japhule | August 21, 2018

Elon recently tweeted that online video would be a feature upgrade in v10 when someone asked him about being able to watch Netflix and other online videos while parked.

g.newell2 | August 21, 2018

Thanks guys,
Using my phone as a WIFI hotspot seems to be the answer. I'll try it out (after I take care of my 'Honey do' list)!

djharrington | August 21, 2018

Watching videos would be great, but I’d be happy if it was locked down to Netflix/Amazon Prime/Hulu apps, rather than through a browser. Less vulnerability and I have no use for the browser. I’ve had it in the S for years and never come up with a reason to use it over my phone.

mknewman | September 13, 2018

What about something like AppLink that most other car companies support?

ONI222 | September 13, 2018

As a security specialist (I do penetration testing) the worse thing to do for a computer on wheels is to give it a web browser.

If my model 3 gets a browser I will be running every trick in the book to find security holes and submit them to Tesla.

M3BlueGeorgia | September 13, 2018

Would be nice, using BT, to cast to the screen from my phone.

However, no sweat otherwise. We already have web browsers in our pockets.

kcheng | September 13, 2018

Obviously security is an issue; and as someone else mentioned, I'm sure the carrier Tesla is using is giving them a bulk rate for specific types of data. Streaming video would likely cost them alot more. Given all the other options one has to watch online video, it would seem to be rather redundant, not to mention safer to let it be.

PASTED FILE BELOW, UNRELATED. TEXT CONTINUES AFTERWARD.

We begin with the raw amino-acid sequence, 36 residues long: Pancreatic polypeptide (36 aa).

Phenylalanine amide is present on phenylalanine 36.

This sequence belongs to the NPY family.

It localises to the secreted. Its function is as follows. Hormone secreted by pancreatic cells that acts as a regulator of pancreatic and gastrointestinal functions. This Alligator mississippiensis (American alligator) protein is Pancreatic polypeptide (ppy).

On my Volt, I put some movies on a USB stick, and the kids can watch on the 8" screen, when in Park mode.

japhule | September 13, 2018

The browser is coming to the Model 3 with version 9 based on latest leaks.

mikes | September 18, 2018

Camping and watching video's in your car? I don't know about you people. Camping is going outdoors and doing stuff so when you come back to your car you only want to sleep. I use my car to drive! The hot-spot would be nice so my daughter can get online while driving and be entertained on long drives.

billlake2000 | September 18, 2018

ONI222, "penetration tester". Ooh la la.

holdthataway | September 18, 2018

Take this for whatever it’s worth, but during my test drive of the Model 3, my Tesla Sales Rep told me that the car would serve as a WiFi hotspot someday. I would love this if it’s true, though I haven’t heard any confirmation of this elsewhere. Maybe they’ll wait to roll this out till some of us are paying $100 annually for the data plan. Don’t care about a browser in the car so much. The video streaming and video games could be pretty great to pass the time while Supercharging though!

csinger | September 19, 2018

Well, if it's possible to jack-leg a browser into a model 3 I'm going to find out. Don't try this at home kids, I'm a professional- but also hold my beer.

I've already executed various probes on the wifi. Next step is to get a microcell and sniff the traffic.

Are you scared yet? You should be.

Jack_B | October 3, 2018

Absolutely terrible idea to allow any software on this vehicle to talk to any system outside the mostly isolated Teslaverse. NOOOOOOOOO. Those that made the decision in Tesla to push this browser upon us even though your good engineers are telling you "bad idea" - May you spend eternity in the fourth plane of Hell. History says that no one can write a safe web browser, and no significantly complex piece of software withstands persistent attempts to exploit or subvert it. If you're convinced you can or the team you lead can, your ego is in the way of progress. Please help us all - McDonald's is hiring, you're in the wrong profession.